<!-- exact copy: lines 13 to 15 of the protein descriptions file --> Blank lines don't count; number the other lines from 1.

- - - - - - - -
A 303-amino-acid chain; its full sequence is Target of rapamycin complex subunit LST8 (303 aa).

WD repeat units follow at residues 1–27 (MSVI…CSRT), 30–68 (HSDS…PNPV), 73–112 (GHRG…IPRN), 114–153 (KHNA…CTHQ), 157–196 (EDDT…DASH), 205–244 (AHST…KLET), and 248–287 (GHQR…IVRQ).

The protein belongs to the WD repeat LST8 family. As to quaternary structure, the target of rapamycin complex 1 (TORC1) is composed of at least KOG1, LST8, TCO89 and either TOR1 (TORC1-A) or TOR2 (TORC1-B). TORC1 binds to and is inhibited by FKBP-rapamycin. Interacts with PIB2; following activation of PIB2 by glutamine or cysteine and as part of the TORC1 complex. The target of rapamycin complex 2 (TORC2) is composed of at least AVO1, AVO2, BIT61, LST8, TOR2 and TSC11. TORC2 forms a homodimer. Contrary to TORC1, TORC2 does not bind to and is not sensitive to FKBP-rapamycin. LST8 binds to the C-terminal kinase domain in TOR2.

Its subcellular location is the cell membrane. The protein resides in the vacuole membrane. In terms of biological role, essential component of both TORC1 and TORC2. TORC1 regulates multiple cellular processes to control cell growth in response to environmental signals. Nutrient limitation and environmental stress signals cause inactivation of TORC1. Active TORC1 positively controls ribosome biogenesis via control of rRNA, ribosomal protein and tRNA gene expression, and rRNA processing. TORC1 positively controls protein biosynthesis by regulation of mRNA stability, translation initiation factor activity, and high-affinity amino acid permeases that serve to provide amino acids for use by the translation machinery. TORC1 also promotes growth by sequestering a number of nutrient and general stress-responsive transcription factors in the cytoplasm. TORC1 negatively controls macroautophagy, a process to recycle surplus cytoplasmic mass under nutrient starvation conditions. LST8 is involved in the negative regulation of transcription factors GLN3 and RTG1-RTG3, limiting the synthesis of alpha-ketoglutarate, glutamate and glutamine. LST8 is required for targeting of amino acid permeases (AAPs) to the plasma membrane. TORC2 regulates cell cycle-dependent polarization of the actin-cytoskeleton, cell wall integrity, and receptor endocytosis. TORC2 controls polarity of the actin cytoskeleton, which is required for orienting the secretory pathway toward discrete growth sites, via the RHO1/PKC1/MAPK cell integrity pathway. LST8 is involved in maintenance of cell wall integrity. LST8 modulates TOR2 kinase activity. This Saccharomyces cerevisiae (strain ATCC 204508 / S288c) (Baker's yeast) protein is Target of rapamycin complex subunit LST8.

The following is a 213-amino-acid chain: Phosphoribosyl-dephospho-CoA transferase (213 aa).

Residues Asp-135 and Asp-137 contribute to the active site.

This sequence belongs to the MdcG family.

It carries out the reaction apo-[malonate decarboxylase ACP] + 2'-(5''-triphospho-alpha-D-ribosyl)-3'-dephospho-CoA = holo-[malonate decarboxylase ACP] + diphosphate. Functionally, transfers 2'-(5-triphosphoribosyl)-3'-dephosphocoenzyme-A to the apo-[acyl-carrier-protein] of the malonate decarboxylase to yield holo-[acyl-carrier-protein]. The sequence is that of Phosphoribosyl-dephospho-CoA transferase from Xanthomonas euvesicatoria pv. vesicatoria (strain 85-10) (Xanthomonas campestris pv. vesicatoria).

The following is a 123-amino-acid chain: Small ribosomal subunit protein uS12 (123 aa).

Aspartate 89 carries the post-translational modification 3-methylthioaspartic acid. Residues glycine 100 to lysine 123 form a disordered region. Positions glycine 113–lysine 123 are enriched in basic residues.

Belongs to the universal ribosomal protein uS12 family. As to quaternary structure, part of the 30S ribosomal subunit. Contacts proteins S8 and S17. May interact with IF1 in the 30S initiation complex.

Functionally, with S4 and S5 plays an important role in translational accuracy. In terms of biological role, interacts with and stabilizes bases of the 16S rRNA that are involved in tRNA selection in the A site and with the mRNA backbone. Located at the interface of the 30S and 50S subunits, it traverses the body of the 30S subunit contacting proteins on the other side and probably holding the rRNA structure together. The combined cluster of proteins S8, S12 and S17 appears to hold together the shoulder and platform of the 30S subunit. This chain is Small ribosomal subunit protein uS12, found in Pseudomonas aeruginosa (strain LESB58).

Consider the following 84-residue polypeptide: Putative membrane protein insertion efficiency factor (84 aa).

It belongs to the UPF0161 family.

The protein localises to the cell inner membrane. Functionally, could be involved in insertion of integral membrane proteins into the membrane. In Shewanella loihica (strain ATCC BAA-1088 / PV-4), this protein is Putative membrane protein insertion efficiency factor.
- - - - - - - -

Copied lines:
Consider the following 84-residue polypeptide: Putative membrane protein insertion efficiency factor (84 aa).

It belongs to the UPF0161 family.

The protein localises to the cell inner membrane. Functionally, could be involved in insertion of integral membrane proteins into the membrane. In Shewanella loihica (strain ATCC BAA-1088 / PV-4), this protein is Putative membrane protein insertion efficiency factor.